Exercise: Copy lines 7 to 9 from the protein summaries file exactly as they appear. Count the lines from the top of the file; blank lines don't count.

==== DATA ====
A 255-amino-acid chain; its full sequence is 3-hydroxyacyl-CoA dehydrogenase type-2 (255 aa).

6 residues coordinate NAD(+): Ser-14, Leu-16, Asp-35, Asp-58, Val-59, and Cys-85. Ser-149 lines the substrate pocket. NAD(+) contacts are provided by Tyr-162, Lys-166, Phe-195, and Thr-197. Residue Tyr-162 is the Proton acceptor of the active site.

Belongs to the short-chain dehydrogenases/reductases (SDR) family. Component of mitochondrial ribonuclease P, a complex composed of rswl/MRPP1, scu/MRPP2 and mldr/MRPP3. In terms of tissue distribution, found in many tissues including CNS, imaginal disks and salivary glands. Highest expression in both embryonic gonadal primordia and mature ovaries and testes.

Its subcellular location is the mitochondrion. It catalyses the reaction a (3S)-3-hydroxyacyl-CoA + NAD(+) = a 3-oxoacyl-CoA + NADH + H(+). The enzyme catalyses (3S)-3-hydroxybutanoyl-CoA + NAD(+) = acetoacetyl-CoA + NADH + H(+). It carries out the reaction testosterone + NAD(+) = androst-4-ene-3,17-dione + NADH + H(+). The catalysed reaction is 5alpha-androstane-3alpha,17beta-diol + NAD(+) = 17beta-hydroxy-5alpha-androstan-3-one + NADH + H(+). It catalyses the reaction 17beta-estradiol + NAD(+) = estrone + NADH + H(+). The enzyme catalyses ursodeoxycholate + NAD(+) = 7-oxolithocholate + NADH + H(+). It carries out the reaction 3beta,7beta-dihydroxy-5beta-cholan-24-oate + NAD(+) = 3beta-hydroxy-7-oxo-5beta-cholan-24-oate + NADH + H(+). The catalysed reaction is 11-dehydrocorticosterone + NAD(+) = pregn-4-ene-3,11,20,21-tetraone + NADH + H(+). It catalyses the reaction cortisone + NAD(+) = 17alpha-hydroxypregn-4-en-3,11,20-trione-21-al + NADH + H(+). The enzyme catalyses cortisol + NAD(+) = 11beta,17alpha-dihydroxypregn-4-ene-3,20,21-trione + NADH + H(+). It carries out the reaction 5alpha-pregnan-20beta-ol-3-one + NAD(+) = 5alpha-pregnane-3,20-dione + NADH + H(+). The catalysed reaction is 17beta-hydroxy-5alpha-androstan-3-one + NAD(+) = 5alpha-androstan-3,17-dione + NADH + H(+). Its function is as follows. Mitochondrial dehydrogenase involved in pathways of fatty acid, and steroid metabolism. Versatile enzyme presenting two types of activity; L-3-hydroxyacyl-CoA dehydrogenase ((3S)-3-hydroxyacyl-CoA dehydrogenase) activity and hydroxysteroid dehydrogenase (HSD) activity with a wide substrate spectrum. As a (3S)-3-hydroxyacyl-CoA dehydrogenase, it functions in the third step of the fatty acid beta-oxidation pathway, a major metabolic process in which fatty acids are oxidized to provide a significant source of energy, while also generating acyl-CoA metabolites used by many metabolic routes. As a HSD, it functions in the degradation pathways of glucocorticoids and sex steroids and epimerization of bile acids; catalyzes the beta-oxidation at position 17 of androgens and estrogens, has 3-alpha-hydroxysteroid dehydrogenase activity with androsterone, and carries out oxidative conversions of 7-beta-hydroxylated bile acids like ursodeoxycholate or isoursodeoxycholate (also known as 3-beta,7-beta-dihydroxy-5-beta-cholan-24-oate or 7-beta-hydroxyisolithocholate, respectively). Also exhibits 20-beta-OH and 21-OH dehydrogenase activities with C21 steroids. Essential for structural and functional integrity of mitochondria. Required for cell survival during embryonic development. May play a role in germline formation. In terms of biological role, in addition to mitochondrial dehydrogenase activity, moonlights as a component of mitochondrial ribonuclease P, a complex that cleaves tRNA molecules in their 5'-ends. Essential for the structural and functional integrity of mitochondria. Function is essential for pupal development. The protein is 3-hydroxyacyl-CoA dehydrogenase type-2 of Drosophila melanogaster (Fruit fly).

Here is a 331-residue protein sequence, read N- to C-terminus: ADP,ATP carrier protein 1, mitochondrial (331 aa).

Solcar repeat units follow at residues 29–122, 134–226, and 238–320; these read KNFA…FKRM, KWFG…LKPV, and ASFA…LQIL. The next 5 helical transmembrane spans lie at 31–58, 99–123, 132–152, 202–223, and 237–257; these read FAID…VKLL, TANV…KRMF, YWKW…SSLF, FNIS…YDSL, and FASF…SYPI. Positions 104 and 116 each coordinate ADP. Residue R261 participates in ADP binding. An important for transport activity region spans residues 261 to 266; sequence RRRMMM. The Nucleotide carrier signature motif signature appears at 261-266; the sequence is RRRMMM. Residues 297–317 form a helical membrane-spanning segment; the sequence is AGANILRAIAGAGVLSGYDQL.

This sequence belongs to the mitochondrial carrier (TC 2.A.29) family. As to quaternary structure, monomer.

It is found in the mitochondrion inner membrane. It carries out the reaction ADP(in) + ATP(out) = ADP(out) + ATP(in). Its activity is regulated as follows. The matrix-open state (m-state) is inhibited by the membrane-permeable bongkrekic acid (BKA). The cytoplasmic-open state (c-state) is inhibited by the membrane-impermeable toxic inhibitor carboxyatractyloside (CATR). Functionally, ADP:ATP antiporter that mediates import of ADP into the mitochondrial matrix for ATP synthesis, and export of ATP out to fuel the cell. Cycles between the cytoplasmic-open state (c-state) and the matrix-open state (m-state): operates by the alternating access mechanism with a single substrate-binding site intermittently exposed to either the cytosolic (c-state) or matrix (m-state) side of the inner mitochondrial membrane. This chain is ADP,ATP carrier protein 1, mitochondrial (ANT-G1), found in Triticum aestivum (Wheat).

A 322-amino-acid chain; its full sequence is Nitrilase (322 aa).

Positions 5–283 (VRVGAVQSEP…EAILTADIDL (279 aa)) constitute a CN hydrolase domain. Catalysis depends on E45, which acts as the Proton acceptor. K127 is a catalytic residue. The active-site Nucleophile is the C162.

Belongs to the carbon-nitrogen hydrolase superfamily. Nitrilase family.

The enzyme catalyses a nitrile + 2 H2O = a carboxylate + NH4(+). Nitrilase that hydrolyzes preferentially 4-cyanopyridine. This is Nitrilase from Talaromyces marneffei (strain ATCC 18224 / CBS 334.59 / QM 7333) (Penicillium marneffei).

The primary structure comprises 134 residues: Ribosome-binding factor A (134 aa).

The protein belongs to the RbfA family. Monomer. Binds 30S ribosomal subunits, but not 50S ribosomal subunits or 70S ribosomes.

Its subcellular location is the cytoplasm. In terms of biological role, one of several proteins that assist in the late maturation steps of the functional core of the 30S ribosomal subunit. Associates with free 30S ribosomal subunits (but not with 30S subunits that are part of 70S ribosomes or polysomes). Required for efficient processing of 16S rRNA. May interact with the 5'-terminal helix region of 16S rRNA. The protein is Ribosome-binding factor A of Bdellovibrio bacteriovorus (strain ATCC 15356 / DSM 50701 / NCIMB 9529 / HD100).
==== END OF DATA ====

This sequence belongs to the mitochondrial carrier (TC 2.A.29) family. As to quaternary structure, monomer.

It is found in the mitochondrion inner membrane. It carries out the reaction ADP(in) + ATP(out) = ADP(out) + ATP(in). Its activity is regulated as follows. The matrix-open state (m-state) is inhibited by the membrane-permeable bongkrekic acid (BKA). The cytoplasmic-open state (c-state) is inhibited by the membrane-impermeable toxic inhibitor carboxyatractyloside (CATR). Functionally, ADP:ATP antiporter that mediates import of ADP into the mitochondrial matrix for ATP synthesis, and export of ATP out to fuel the cell. Cycles between the cytoplasmic-open state (c-state) and the matrix-open state (m-state): operates by the alternating access mechanism with a single substrate-binding site intermittently exposed to either the cytosolic (c-state) or matrix (m-state) side of the inner mitochondrial membrane. This chain is ADP,ATP carrier protein 1, mitochondrial (ANT-G1), found in Triticum aestivum (Wheat).

A 322-amino-acid chain; its full sequence is Nitrilase (322 aa).